In order to pass a contentious state budget that has been stalled for nearly two months, the state Legislature’s Joint Finance Committee passed a series of motions Tuesday and Wednesday.
On Tuesday, JFC passed an infrastructure package which included a plan for funding infrastructure throughout the state. The committee also approved a resolution which cuts property taxes for businesses by roughly $75 million Wednesday.
JFC also rejected a proposal introduced by Gov. Scott Walker to cut income tax Wednesday.
The transportation package, which was supported by all twelve Republicans and opposed by all four Democrats on JFC, included changes to Walker’s proposed budget.
The new plan included a decision to borrow $400 million for transportation, which is roughly $100 million less than what Walker proposed in his budget earlier this year.
The approved plan increases fees for hybrids and electric vehicles, cuts to funding for highway maintenance and construction and abolition to minimum wage law for public works projects.
It also included cuts to highway construction projects outside of southeast Wisconsin, which were proposed in Walker’s budget. These cuts amount to roughly 16 percent less than what Walker proposed, which translated to more than $100 million.
Additionally, when compared to Walker’s proposed budget, highway rehabilitation projects will face a 5 percent cut, which translated to more than $80 million.
Moreover, owners of electric vehicles will face a fee of $100 and hybrid vehicle owners will face a fee of $75 as a part of the new plan, which is something Walker signaled his support for in his budget proposal earlier this year.
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Rep. Amy Loudenbeck, R-Clinton, supported the rationale behind this policy, which cites the considerably lower or entirely absent fuel taxes that owners of hybrid and electric vehicles pay when compared to owners of fuel-powered cars.
“Today we took steps to help the transportation fund by reducing the amount of bonding, and increasing revenue slightly with a hybrid/electronic vehicle fee,” Loudenbeck said in a statement.
Rep. Gordon Hintz, D-Oshkosh, expressed his frustration at what he said was as “inaction” on the part of Republicans, who control the state legislature and the governorship in Wisconsin.
Additionally, Rep. Peter Barca, D-Kenosha, expressed his displeasure at what he viewed as an “unsatisfactory result” after months of debate over the state budget, blaming Republicans for a bill that he said was unsustainable and “strips power” from local governments.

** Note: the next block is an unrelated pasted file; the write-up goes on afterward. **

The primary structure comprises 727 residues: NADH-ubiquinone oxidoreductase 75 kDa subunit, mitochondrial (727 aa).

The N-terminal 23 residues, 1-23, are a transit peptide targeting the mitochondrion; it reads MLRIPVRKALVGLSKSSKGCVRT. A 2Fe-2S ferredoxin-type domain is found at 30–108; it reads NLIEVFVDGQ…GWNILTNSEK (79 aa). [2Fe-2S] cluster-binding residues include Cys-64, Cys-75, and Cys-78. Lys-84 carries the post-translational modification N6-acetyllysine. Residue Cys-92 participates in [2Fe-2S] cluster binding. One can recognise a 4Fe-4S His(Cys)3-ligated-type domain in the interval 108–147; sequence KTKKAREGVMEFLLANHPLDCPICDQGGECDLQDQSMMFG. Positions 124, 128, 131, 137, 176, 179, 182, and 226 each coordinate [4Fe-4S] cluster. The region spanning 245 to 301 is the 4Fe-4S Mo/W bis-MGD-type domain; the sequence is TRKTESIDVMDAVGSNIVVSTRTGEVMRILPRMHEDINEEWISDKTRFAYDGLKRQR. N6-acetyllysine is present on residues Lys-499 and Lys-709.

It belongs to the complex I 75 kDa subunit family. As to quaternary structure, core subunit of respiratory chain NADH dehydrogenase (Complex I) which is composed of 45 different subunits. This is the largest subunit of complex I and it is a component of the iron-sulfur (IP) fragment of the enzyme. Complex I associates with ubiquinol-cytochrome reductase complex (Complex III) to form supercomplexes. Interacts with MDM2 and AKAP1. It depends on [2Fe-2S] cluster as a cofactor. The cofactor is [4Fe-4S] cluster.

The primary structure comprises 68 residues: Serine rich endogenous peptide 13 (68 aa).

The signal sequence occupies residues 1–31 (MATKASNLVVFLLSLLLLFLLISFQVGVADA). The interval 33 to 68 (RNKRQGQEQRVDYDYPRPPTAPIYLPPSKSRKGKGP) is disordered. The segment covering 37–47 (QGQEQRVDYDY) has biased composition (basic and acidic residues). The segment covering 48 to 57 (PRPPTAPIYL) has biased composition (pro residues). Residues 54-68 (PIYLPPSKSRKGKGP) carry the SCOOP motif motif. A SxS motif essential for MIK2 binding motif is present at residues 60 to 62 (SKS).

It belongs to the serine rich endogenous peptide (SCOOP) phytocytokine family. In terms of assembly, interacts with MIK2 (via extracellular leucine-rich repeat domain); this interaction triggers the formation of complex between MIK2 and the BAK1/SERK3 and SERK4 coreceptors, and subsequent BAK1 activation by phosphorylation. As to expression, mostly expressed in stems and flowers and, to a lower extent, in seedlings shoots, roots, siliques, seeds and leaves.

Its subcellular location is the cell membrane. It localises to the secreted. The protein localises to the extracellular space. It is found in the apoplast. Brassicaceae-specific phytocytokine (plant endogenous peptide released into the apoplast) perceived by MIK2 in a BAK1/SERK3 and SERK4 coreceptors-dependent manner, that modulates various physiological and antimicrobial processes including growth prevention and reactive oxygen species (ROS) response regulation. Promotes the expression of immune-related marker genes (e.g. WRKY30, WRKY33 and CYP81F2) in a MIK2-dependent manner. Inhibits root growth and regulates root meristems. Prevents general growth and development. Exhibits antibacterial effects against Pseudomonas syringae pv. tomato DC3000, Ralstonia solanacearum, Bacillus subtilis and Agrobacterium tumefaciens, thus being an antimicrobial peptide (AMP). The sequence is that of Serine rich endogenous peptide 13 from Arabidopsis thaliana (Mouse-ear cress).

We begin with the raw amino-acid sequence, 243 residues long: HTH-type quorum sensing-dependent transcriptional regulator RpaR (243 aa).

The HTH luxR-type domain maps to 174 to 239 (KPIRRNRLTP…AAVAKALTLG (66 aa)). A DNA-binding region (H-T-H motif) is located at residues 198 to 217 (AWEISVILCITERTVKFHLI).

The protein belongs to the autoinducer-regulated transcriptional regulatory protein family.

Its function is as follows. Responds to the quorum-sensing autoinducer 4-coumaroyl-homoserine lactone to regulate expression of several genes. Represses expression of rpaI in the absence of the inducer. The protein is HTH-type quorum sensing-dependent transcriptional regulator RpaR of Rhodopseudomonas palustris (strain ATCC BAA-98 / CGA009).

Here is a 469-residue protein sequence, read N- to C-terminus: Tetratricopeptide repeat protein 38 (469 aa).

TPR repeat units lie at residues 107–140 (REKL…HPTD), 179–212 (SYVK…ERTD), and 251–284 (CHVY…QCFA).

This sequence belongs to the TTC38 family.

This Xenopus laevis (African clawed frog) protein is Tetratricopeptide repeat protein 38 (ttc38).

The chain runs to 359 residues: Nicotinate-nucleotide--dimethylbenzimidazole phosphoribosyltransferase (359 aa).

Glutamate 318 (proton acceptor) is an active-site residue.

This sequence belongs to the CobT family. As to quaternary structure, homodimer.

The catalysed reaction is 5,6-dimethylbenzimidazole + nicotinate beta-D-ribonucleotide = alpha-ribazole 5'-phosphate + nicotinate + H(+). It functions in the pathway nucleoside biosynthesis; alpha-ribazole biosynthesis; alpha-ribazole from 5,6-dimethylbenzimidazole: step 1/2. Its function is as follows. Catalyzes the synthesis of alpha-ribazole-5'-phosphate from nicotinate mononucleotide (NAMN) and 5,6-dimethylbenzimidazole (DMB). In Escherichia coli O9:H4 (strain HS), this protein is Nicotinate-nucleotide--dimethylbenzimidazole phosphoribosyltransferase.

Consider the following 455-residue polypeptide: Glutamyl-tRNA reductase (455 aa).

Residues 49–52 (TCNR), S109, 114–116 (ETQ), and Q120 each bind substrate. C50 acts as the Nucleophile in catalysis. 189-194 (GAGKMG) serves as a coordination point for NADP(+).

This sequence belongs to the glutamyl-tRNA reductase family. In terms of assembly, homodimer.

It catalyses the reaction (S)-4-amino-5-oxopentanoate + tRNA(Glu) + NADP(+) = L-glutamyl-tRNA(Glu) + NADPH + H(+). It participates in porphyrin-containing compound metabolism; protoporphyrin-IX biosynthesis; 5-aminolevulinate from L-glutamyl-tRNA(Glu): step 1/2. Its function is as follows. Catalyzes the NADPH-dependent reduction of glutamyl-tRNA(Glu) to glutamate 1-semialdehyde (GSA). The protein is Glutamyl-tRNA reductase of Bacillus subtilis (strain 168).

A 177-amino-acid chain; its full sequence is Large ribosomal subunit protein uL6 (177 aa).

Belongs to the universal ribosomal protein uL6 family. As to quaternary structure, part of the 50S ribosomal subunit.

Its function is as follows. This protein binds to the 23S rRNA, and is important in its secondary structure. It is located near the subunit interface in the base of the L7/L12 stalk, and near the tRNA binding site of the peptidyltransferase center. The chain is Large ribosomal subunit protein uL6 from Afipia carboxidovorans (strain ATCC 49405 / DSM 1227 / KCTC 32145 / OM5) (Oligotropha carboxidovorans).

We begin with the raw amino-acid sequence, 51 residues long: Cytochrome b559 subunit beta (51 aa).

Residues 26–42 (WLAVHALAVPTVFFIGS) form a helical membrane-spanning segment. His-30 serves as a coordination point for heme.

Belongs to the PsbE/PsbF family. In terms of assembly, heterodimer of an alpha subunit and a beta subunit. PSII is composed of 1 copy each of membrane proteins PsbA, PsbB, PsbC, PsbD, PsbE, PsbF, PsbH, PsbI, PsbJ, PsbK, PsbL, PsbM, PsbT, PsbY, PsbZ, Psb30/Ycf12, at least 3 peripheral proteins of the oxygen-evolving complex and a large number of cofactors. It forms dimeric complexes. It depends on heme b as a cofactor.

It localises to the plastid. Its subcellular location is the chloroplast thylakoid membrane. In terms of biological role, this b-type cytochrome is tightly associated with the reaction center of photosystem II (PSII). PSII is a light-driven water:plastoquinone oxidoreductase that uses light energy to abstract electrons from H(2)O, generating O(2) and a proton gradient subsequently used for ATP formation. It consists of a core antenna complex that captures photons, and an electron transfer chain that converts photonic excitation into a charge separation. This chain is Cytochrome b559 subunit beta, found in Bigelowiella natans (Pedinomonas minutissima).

But, Walker expressed support for what he said was fiscally responsible in the Committee’s plan.
“This budget includes more transportation funding for all levels of government to provide better roads and bridges, the most funding in our history for state highway rehabilitation, and historically low levels of borrowing,” Walker said in a statement. “We did this all without raising taxes.”
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On Wednesday night, JFC decided to approve resolutions which would cut the personal property tax by $75 million. On the same night, the JFC rejected proposals introduced which would cut income tax and increase distribution of earned tax credits.
The personal property tax cuts will focus on property not categorized as manufacturing products under state law.
Sen. Alberta Darling, R-River Hills, viewed the tax as a burden on small businesses and believe these cuts will help businesses succeed.
“These small business people are not wealthy people, they are middle class people who bear the burden of the personal property tax,” Darling said.
Earlier this year, Walker proposed a $200 million income tax cut and a $22 million tax holiday for the back-to-school months.
Additionally, Walker proposed increasing the earned tax credits that low-income individuals can receive from the state government.
The Committee rejected these proposals to the Democrats unanimous disapproval.
“At the end of the day, a budget is about priorities,” Shankland said. “We should be prioritizing the average citizen in the state of Wisconsin.”
The Committee has not yet finalized its budget decisions, but it expects to finalize it within the next few days and send it to Legislature as part of a wider vote on the entire budget.